MIT SMR’s 2018 Strategic Measurement study reveals how organizations using machine learning to enhance KPI-driven decision-making are pulling ahead of their competitors.
Machine learning (ML) is changing how leaders use metrics to drive business performance, customer experience, and growth. A small but growing group of companies is investing in ML to augment strategic decision-making with key performance indicators (KPIs). Our research,1 based on a global survey and more than a dozen interviews with executives and academics, suggests that ML is literally, and figuratively, redefining how businesses create and measure value.
KPIs traditionally have had a retrospective, reporting bias, but by surfacing hidden variables that anticipate “key performance,” machine learning is making KPIs more predictive and prescriptive. With more forward-looking KPIs, progressive leaders can treat strategic measures as high-octane data fuel for training machine-learning algorithms to optimize business processes. Our survey and interviews suggest that this flip ― transforming KPIs from analytic outputs to data inputs ― is at an early, albeit promising, stage.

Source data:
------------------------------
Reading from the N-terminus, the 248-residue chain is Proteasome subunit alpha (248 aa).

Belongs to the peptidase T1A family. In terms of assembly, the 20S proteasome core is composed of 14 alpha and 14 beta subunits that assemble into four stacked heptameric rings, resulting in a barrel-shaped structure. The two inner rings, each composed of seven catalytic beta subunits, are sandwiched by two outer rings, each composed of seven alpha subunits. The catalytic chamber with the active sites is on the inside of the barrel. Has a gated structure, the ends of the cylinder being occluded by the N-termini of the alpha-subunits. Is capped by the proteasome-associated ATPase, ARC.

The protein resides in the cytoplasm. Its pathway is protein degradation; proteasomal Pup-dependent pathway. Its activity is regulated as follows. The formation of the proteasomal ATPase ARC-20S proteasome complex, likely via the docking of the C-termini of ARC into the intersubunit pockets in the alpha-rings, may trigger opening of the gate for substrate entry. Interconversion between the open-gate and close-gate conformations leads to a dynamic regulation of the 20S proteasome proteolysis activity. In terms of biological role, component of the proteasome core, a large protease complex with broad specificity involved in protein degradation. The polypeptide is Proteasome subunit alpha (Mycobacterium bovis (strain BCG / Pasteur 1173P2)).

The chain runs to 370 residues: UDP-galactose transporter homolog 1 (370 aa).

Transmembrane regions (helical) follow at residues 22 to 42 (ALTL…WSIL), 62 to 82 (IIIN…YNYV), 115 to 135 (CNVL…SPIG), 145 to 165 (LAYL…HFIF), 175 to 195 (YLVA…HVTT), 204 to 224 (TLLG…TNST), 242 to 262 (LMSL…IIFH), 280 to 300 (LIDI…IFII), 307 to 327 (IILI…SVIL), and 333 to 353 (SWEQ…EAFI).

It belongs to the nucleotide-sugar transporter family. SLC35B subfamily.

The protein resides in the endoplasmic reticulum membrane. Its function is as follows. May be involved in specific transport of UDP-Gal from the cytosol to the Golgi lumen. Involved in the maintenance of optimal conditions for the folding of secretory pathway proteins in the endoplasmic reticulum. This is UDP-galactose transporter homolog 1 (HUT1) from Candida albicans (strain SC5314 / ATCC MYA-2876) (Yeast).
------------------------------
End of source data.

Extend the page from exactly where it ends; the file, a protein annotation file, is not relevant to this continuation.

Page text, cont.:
Those companies that are already taking action on machine learning ― investing in ML and actively using it to engage customers ― differ radically from companies that are not yet investing in ML. They are far more likely to:
- Develop a single, integrated view of their target customer.
- Have the ability to drill down to see underlying KPI data.
- Check their KPI reports frequently.
These differences all depend on treating data as a valuable corporate asset. We see a strong correlation between companies that embrace ML and data-driven decision-making.
Augmenting Execution With Machine Learning
Nearly three quarters of survey respondents believe their organization’s current functional KPIs would be better achieved with greater investment in automation and machine-learning technologies. Our interviews with senior executives identified a variety of innovative ML practices. Without exception, the companies with the most intriguing and ambitious ML initiatives were the ones with the most serious commitment ― cultural and organizational ― to managing data as a valuable corporate asset.